Thankfully, I have only read about this in books. My personally experience is that my currant bushes have been prolific in the amount of currants they produce each year.
How To Grow Currants – Pruning
Although blackcurrants, redcurrants and white currants are very similar to each other in many ways, when it comes to pruning there is a difference.
Blackcurrants fruit best on one year old wood – in other words the fresh growth of this summer will be the currant bearing wood of next year. Older stems may also produce currants, but they will be less vigorous than the new growth. My advice is to cut out the wood that looks the oldest, but if in doubt, leave it on the bush!
Pruning redcurrants and pruning white currants is more straightforward. The only wood that does not fruit is new wood. This means that you can safely prune the bush to your desired shape.
When to prune currants? The best time is after the currant harvest in mid summer. This will be the easiest time, especially for blackcurrants, to see which stems are the new growth and which are the old.
In the picture above you can see the desired goblet shape that is recommended for currant bushes. This shape allows air to circulate between the branches helping to keep the plant healthy, provides plenty of space for currants to grow, and makes picking them easier.
I have found from experience that it is best to prune away any branches that are growing too laterally (horizontally) in favour of branches with a more vertical orientation. This is simply because horizontal branches can be dragged down to the ground (risking breaking) with the weight of the currants.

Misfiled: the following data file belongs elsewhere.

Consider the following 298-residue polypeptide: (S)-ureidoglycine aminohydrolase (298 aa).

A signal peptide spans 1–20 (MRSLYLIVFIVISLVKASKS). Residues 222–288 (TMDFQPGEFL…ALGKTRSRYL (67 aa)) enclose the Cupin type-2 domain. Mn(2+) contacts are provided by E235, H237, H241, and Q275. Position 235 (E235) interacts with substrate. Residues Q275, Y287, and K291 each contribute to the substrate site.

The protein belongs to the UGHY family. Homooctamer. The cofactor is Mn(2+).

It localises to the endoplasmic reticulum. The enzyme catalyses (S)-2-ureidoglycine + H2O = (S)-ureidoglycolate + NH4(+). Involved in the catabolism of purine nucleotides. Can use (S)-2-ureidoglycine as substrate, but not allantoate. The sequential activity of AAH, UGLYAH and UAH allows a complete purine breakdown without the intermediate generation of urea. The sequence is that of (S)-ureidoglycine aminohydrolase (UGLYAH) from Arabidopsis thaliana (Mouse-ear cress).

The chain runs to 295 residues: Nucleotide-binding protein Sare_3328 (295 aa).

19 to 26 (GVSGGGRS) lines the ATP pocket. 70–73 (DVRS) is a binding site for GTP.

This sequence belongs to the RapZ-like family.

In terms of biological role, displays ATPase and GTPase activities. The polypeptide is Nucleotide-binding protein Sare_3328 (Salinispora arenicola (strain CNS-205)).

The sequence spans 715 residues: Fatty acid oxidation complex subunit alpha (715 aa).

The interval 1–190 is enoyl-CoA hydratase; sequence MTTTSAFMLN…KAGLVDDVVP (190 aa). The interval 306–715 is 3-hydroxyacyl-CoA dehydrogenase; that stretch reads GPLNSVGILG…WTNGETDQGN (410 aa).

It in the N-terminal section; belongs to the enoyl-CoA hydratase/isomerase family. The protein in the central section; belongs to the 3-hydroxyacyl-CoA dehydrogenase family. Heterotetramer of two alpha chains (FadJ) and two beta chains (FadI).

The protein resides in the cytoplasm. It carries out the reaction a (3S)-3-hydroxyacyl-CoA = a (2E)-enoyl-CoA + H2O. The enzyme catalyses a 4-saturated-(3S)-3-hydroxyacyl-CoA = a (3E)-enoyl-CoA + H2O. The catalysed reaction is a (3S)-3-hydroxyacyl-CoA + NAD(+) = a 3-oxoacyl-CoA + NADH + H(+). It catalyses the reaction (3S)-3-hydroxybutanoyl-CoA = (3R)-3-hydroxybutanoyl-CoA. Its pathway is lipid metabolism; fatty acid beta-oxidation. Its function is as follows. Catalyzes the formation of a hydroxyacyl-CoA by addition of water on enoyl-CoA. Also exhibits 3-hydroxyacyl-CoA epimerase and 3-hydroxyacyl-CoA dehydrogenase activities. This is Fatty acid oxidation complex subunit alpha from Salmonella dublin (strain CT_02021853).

How To Grow Currants – Cuttings
At pruning time, or later during autumn, it is a good opportunity to take cuttings for new currant bushes.
The process is simple. Pick the youngest wood and cut them about 30cm down from the top of the stem just below a bud. Then as quickly as possible plunge the freshly cut end into some wet compost.
I do not use hormone rooting powder as I find success without it, but you may want to, and if you do just dip the cut end into the powder before putting the cutting into the fresh compost.
I put about 5 cut stems into a pot and hope that about 50% of the stems will take root. Ensure the compost does not dry out.
I find it hard not to become obsessive about cuttings! I find myself checking daily, morning and evening, for signs either of ill health or the greatly desired fresh new growth.
When I am absolutely sure that the cutting has taken, my technique is then to wait another month to allow further root growth before re-pottting into individual containers.
When the plants go dormant and the leaves drop, it is the ideal to time to move them to their final positions ready and waiting for the next spring.